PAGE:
Six ponies running down a hill

Emma Massingale and the battle of the bulge

The battle has begun! We spend all winter longing for the fresh green pastures and full hedgerows only to be out there with a ruler hoping the grass hasn’t grown a millimetre for fear of laminitis.

At this time of year, I get messages almost every day asking how I can keep my ponies on grass and not have them run to fat and suffer from the crippling disease.

Of course, my horses aren’t immune. Two of the Connemara’s had laminitis once and my mare Calypso had it after surgery on her fetlock joint. She wasn’t carrying loads of weight but the combination of the drugs they gave her, the lack of exercise and change in routine I believe caused it.

The only other pony was Flint. He was working fine then I left to cycle across Europe with some ponies. Suddenly not working and being a paddock pet for a few weeks meant he also suffered for a while.

For medical or scientific advice ask your vet or Mole’s local in-store Registered Animal Medicines Advisor, but from experience what works for me is a combination of things.

I make sure they all work harder and do more exercise in the spring. Going for a hack isn’t necessarily enough to keep the weight down unless you are adding cantering sections. I use a combination of hacking, cantering in the fields and arena work.

I also make my herd a bit more unsettled at home. As nice as it is to see them all chilled, grazing and snoozing, this translates to waddling about the field, eating and sleeping.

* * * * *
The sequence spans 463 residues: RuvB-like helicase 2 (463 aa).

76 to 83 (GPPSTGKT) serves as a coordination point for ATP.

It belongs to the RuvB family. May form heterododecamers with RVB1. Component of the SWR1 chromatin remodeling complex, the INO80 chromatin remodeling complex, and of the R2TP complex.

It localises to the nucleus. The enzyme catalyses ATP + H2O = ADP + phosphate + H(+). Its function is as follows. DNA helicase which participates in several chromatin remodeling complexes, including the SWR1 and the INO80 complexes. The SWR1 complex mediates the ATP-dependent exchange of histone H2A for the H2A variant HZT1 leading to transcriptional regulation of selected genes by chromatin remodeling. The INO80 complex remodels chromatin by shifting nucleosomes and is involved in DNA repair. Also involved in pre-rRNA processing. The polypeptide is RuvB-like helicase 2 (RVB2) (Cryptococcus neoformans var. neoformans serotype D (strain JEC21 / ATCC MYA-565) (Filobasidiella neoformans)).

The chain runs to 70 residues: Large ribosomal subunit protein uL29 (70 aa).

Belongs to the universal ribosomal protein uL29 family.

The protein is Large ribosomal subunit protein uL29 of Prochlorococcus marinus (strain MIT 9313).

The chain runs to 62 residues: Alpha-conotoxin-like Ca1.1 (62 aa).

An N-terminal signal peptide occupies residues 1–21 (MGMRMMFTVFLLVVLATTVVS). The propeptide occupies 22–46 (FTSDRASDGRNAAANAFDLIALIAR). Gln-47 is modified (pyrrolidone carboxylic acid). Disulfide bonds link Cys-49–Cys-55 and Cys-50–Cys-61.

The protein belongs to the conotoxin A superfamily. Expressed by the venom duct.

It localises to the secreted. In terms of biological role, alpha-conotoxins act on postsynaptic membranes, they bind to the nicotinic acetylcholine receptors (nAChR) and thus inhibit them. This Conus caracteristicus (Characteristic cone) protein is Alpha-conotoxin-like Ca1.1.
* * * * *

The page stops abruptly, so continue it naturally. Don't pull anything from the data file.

A few times a week I mix the herds up by adding the minis, Shetlands or sporties to the group. Everyone knows each other but, as they don’t all live as one big mob, it means the herd is more active. I put trackers on some of them and the difference was around two to three kilometres more per day.

I personally try and stay away from starving them in a stable or using grazing muzzles as this isn’t conducive to my Liberty work. As soon as they’re loose they would all eat the nearest bit of grass and ignore me!

I also don’t think this is good for our relationship as they can resent being caught to be shut in with no food. I’ve seen countless ponies turn on their heels at the sight of the muzzle.

By the time you’re reading this our spring demos will be finished until the next batch in the autumn. It has been such fun sharing the ponies and my way of training with people, especially the children. Many of them know all the ponies from my videos and of course Albert and Ernie were firm favourites. The demos also showed some of my young ponies’ exceptional aptitude for travel and large audiences, as well as their ability to keep cool in a totally alien environment.

Next for us is our clinics. We welcome people from around the world to our little farm in Devon. They are with us for a week and we do a lot of Liberty or free work - as well as having fun adventures on the moors and beaches.

 I love getting my hands on all the different horses that arrive. Sometimes people are having issues with a particular thing like loading, anxiety when riding with others or being left alone.

Some people just come to hang out and play with our horses in beautiful places. I always get one or two people who want to learn the tricks like training their horse to sit, lay down, or smile. The variety makes it interesting as I have to find the best way to help people achieve their goals but, more importantly, be able to carry what they have learnt home with them. I love it! Now, I have to go and paint some stables…

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